Could You Guess These Five Great Sources of Iron Other than Red Meat

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When we think of food that is high in iron, the first thing that comes to mind is red meat. This is with good reason, as it is certainly the one of the best sources of iron.

However, if you or your children are not big meat eaters or vegetarian, it is important to know what alternative sources give you the most bang for your buck when it comes to iron.

Iron is integral for our body to function. It helps transport oxygen from the lungs around the body via red blood cells. Iron also has an important role in immunity and other functions such as digestion and metabolism.

When iron levels in the body become too low it can lead to iron deficiency anaemia.

One of the major signs of anaemia is fatigue. Other common symptoms of iron deficiency include:

  • Loss of concentration
  • Breathlessness
  • Loss of Appetite
  • Headaches
  • Dizziness
  • Hair loss
  • Pale skin

The average recommended daily intake of iron is around 8mg per day, however this varies with gender and age. Unsurprisingly, women of reproductive age require a much higher intake at 18mg per day, due to monthly blood loss. The recommended daily intake is even higher if you are pregnant (27mg per day).

Children at key ages also have higher requirements.

  • Children 4-8yrs – 10mg per day
  • Girls 14-18yrs – 15mg per day
  • Boys 14-18yrs – 11mg per day

So what foods other than red meat can you feed your family to ensure they are getting the iron they need?

Leafy greens

After red meat, these are probably the most well known source of iron. They are also packed full of other vitamins and nutrients. Think spinach, broccoli, kale and bok choy. One cup of raw spinach contains 1.2mg of iron. If your kids aren’t keen on green veggies try blitzing in a smoothie or shredding through pasta sauce.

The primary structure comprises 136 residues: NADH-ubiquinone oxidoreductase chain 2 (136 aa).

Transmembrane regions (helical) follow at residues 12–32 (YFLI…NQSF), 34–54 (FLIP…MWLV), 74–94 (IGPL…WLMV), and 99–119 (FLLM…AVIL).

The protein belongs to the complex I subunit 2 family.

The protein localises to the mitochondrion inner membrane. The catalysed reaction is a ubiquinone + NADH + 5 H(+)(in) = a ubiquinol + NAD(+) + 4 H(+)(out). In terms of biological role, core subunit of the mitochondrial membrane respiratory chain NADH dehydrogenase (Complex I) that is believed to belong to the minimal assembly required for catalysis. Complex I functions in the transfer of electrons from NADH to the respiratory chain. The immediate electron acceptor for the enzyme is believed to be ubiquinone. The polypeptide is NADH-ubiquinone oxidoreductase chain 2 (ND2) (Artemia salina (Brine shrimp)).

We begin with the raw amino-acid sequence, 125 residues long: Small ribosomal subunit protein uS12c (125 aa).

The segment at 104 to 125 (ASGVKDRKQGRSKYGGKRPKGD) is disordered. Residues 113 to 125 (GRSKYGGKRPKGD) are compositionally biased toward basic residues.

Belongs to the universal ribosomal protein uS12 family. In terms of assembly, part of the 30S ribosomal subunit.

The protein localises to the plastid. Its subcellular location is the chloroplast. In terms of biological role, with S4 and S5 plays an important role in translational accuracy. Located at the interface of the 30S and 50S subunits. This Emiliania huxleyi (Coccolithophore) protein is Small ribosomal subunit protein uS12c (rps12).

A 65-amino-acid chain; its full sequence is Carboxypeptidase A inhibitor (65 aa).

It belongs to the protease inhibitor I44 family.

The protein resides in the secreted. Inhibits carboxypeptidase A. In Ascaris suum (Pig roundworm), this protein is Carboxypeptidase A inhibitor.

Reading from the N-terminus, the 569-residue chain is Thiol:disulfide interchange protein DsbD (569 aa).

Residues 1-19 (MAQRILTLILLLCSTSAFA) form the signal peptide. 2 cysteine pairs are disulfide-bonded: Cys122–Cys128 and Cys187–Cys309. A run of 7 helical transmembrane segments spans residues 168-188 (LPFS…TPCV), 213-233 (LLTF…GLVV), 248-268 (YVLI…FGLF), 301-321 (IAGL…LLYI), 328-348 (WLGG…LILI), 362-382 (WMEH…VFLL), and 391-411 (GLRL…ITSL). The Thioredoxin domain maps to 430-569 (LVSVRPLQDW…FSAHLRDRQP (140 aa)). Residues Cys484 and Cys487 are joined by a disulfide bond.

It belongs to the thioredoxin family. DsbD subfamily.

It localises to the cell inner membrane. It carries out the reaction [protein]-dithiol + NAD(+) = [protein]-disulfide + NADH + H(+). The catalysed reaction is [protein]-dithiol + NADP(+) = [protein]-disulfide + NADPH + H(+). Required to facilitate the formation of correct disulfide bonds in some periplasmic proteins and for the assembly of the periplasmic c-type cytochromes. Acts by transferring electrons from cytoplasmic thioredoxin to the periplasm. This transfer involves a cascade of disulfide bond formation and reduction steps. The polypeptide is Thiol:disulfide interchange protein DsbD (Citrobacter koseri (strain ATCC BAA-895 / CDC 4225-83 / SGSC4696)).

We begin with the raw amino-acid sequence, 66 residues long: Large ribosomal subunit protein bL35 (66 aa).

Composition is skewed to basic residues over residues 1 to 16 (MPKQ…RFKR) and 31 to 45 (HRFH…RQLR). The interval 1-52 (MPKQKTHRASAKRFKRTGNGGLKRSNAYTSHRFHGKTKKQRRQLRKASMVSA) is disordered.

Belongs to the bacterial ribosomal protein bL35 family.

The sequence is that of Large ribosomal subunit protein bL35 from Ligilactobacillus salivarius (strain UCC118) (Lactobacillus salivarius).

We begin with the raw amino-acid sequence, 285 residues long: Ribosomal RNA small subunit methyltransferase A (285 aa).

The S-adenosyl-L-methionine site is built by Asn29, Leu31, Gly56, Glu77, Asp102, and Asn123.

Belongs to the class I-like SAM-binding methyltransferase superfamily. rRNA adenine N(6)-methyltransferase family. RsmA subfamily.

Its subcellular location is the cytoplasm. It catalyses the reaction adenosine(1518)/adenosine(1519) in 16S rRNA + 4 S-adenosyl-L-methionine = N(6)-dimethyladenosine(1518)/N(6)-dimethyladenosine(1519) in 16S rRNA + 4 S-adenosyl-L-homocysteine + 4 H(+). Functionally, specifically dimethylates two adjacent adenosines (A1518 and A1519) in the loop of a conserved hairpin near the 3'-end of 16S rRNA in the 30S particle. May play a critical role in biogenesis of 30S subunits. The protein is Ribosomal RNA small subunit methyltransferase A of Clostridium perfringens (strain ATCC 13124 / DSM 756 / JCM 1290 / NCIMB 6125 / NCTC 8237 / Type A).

Legumes

All types of beans and lentils pack an iron punch. 1 cup of lentils has more iron than a 100g steak! They are also a great source of fibre. Kidney beans are great in Mexican dishes, while lentils go great in soups or even bulking out dishes like bolognese. Chickpeas can be blended to make hummus and are even great in curries.

Wholegrains

As well a whole host of other health benefits, nutrient dense wholegrains contain iron. Quinoa, rolled oats, brown rice, pearled barley and wholegrain pastas and breads are just some of the sources to look for. Some cereals are also fortified with iron. Just 30g of Weetbix contain 4.2mg of iron.

Nuts, Seeds & Dried Fruit

Many nuts and seeds are high in iron content. Pistachio nuts have the highest per serving at a whopping 14mg per 100g. Brazil nuts, cashews and almonds are also good sources. Seeds to look for include sesame, pumpkin, sunflower and flaxseed. Go for dried fruit such as apricots, prunes and raisins.

All of these are great to munch on together in a trail mix, but you can also try mixing things up by sprinkling seeds through salads, making tahini or including dried fruit in rice dishes, casseroles and curries.

Dark Chocolate       

It would be remiss of us to talk about foods high in iron and not mention the amazing health benefits of dark chocolate. Containing 11.9g per 100g you can’t go past it for a healthy treat. It’s good to note that dark chocolate is also high in magnesium, manganese and fibre among other important minerals.

You may want to bypass your cuppa or glass of milk with that dark chocolate though as tea, coffee and calcium can actually inhibit iron absorption.

Conversely, sources of Vitamin C improve iron absorption so mix it up with berries, oranges, mangos and kiwi fruit. Brussels sprouts, red and green peppers, tomatoes and many herbs also contain vitamin C. But its probably best not to mix those with your chocolate.

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About Author

Renee Meier

Renée is a freelance writer, perpetual student and aspiring novelist. In her spare time she's the sole parent to 3 rambunctious little people. She survives predominantly on coffee and squishy hugs.